GUI Programming is Hard

by Eric M. Burke


I believe GUI programming is significantly harder than server-side programming. This flies in the face of common industry practice. I believe that programmers with J2EE skills are more marketable than those having GUI development skills. I also believe that server-side programming positions offer more money (and fame) than client-side programming positions.




GUI builders make it easy to think GUI programming is easy. Nearly anybody can whip up a decent-looking GUI in no time at all using a GUI builder. Done.




Server-side programming is different. EBJ can seem extraordinarily complex, particularly when you are just starting. It is much harder to whip up a quick and dirty EJB system, giving the impression that server-side coding is harder to do.




A bad programmer will continue to struggle with EJB. A good programmer will find ways to automate nearly every aspect of EJB, however. That's the secret of server-side programming: it is very well-defined and repetitive. Thus, it can be automated. Check your favorite Model-Driven-Architecture (MDA) tool. They work best when generating server-side code, things like EJBs, database access code, and web services. They might be able to generate a rudimentary GUI, but a really GREAT GUI cannot be automated.




Good GUI versus Bad GUI



Let me qualify what I said in the first paragraph. Creating a bad GUI is really, really easy. Creating a "good" GUI is really, really hard.




I enjoy GUI development for precisely this reason. I like the challenge. Here are some reasons why it is hard to create a great GUI:



  • Everybody wants to contribute. The GUI is immediately visible, and every person on the team wants their particular feature. Server-side developers contend with technical challenges, but client-side developers contend with many more social and political challenges.



  • The people "designing" the GUI are not GUI experts. People who are business analysts can dictate the GUI design.



  • People are often attached to their legacy GUI design and cannot think in terms of more modern approaches. For instance, a designer might be obsessed with some weird "button bar" concept because their 4GL tool offered the same thing.



  • People migrating text-based systems to GUI-based systems often want to cram too much data onto the screen.



  • With web apps, people want to force HTML to behave just like a fat client GUI, regardless of how difficult that may be.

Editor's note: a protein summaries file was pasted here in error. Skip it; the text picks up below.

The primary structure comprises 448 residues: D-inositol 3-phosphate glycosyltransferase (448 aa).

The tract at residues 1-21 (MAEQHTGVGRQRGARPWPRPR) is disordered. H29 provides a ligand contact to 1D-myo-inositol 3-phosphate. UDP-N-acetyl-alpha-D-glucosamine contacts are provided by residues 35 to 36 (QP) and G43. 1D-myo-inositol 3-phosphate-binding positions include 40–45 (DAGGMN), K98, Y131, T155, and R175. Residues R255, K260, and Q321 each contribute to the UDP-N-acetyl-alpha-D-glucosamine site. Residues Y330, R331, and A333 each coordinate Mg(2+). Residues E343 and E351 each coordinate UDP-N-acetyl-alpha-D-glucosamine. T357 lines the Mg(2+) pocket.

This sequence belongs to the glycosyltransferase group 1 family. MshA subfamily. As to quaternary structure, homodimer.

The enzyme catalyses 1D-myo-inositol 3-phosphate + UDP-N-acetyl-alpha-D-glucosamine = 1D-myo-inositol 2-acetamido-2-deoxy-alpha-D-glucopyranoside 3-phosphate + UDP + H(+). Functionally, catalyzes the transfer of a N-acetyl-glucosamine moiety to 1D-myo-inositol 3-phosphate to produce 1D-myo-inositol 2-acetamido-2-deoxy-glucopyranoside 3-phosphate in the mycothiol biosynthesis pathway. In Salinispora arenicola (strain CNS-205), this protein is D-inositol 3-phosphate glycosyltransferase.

And the list goes on...



What Does it Take?



So what does it take to create a good GUI? Having the right people is the most important factor. You have to find a handful of people with some magic blend of technical and design know-how. How do you quantify good GUI design skills? I do not know. A great GUI is a work of art.



Assuming you find a team of really good GUI designers, you must give them power to enforce consistency. Here's where it often breaks down. At one end of the spectrum, you have too many people designing the GUI so you end up with really complex, cluttered, difficult screens. At the other end of the spectrum, you have a handful of bad designers forcing the programmers to create a really stupid GUI.




A Few More Random Thoughts



This is a really big topic to tackle in a blog entry. I'm sure people will point out all sorts of things I forgot to say. Here are some more things on my mind...



  • Skins are evil. Skins look cool, but impede usability. They offer the illusion of a good GUI. Most skinnable apps are bloated, slow, and hard to use.



  • People are quick to criticise Swing, but most bad GUIs are bad because of stupid designs. You can create great GUIs in Swing.



  • Good keyboard navigation is essential to good GUIs. This is also very hard to get right. IntelliJ IDEA is a perfect example of a great GUI with great keyboard navigation.



  • In-place table editing is virtually impossible to get right and companies consistently underestimate how hard it is. For instance, what happens when you hit Enter while editing in a table? Should the default button on the screen be activated? Should the selection move to the next row in the table? Everybody has a different opinion.



  • GUI code is notoriously hard to test in an automated fashion.


9 Comments

roseman
2004-04-02 09:26:22
Human-Computer Interaction
There's a whole discipline called HCI that deals with issues surrounding usability issues (and to a lesser extend, interface design). The people involved in that tend to come from a broad range of backgrounds (computer science, psychology, sociology, management, etc.).